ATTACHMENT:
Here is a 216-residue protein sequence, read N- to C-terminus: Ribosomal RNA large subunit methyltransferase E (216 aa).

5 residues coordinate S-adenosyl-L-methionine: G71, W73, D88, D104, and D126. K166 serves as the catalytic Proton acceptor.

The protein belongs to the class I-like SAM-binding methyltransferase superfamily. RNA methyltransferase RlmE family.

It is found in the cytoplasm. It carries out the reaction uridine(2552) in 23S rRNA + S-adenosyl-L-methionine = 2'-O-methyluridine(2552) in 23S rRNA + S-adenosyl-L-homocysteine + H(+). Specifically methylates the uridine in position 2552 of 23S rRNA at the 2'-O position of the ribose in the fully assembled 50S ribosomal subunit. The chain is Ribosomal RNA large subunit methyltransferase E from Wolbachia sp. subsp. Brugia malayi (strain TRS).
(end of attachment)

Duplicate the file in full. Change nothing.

Here is a 216-residue protein sequence, read N- to C-terminus: Ribosomal RNA large subunit methyltransferase E (216 aa).

5 residues coordinate S-adenosyl-L-methionine: G71, W73, D88, D104, and D126. K166 serves as the catalytic Proton acceptor.

The protein belongs to the class I-like SAM-binding methyltransferase superfamily. RNA methyltransferase RlmE family.

It is found in the cytoplasm. It carries out the reaction uridine(2552) in 23S rRNA + S-adenosyl-L-methionine = 2'-O-methyluridine(2552) in 23S rRNA + S-adenosyl-L-homocysteine + H(+). Specifically methylates the uridine in position 2552 of 23S rRNA at the 2'-O position of the ribose in the fully assembled 50S ribosomal subunit. The chain is Ribosomal RNA large subunit methyltransferase E from Wolbachia sp. subsp. Brugia malayi (strain TRS).